- Bring branding in early.
“We know that works for us and lets us get the most out of our creative,” Sidell said.
As an example, he pointed to a near year-long promotion that ended in December on Pinterest and Facebook for Rice Krispies cereal. Consumers were asked to use at least four pins from the "Rice Krispies Treats are easy!" Pinterest board, including Rice Krispies cereal, butter and marshmallows, to create an easy recipe for a Rice Krispies Treat the whole family can prepare. Then they were invited to take a photo of their kids making the recipe, pin it to their board, and link it to Kellogg’s board. Selected entries were posted on Facebook. One of the digital ads promoting the contest was linked to a coupon via Kroger, the country’s largest traditional grocer.
When setting up the digital marketing mix, Sidell suggested partnering with the insights and planning teams. Create a learning agenda, and establish a budget, plans and testing partners. After obtaining the data, refine the media plans based on the new knowledge.
Sidell said digital shopper marketing is a collaboration between retailers and manufacturers. Kellogg uses Key Performance Indicators (KPIs) to narrow parameters to hit the right number of people the right number of times with the right retail performance.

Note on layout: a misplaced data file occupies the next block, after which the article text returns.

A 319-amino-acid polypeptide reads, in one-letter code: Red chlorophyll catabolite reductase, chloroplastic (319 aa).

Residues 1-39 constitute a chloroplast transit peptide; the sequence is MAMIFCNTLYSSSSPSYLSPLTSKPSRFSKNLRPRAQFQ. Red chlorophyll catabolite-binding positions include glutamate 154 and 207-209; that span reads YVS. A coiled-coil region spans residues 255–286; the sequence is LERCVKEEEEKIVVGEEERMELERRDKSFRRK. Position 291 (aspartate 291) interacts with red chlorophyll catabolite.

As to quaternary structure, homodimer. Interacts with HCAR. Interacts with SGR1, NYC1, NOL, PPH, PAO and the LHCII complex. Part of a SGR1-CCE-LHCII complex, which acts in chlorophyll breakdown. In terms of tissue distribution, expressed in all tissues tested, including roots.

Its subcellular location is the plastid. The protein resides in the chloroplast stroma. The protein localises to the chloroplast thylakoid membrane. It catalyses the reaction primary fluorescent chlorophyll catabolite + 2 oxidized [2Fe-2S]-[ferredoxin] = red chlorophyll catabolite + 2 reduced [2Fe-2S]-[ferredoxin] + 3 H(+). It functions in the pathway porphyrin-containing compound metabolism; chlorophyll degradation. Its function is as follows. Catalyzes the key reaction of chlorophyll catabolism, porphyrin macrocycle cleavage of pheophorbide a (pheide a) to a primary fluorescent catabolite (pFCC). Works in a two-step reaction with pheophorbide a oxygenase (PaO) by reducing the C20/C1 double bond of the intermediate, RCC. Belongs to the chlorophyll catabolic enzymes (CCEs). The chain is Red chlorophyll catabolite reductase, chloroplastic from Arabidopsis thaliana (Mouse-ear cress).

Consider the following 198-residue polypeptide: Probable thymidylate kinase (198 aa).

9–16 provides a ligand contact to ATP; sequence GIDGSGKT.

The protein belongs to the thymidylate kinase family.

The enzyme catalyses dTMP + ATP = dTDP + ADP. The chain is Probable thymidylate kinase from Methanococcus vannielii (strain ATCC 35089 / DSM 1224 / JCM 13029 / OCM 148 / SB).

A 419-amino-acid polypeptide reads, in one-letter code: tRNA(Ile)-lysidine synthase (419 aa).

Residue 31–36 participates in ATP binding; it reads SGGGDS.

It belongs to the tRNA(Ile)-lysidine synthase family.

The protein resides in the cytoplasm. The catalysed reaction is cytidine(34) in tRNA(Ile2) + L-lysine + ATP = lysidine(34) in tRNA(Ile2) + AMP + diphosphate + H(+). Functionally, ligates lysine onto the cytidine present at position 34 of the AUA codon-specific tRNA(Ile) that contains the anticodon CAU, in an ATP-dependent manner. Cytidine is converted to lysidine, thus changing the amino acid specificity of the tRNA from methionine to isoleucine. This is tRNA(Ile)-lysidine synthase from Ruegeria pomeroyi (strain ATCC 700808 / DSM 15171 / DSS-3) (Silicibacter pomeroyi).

His advice for measuring digital ad performance includes:
- Count “in-views” to make sure ads appear when people are viewing the page.
- Monitor frequency on impression-based media. “Repetition can aid recall,” he said.
- Watch media plans that have disproportionate numbers at either end.
- Look for sites that deliver more impressions to your non-shopper.
Although the industry average is 46% in-view, Kellogg’s considers 70% in-view to be a “great” number. If you can hit 70% frequently, he advised marketers in the audience, sell it as a strong value you are delivering.
A post-program performance review examines flow-through rates, identifies where the impressions were delivered, and measures in-market performance.
Sidell recommended measuring the impact of digital media by working with research partners. Learn how to measure results and apply this to organizational campaigns. Which size ad units performed better? What lift was achieved from exposure to the ad?
Sales lift studies are the “Holy Grail of digital media,” Sidell said, because they can track buy exposures via pixel. They can reveal what subsequent action was taken by the person who viewed your ad.
Third-party validation of digital media will confirm that the message was delivered as anticipated, he said. Also, web analytics can confirm that an actual person viewed an ad (not non-human traffic) and will indicate how often the ad was viewed.
“The percentage of impressions to your target audience is a precursor to success,” Sidell said. “Enough people have to see your ads at the right time to set you up for success.”
He offered an example of a digital ad campaign that was designed to create 10 million impressions for $70,000, or $7,000 cost per thousand (CPM). He noted that when you remove the 50% of impressions that were out of view (subtract 5 million), remove another 10% that did not hit the right target audience (subtract 1 million), and then remove 5% excess frequency (subtract 500,000), then the effective CPM becomes $20.
For maximum effectiveness in media performance, Sidell suggested these action steps: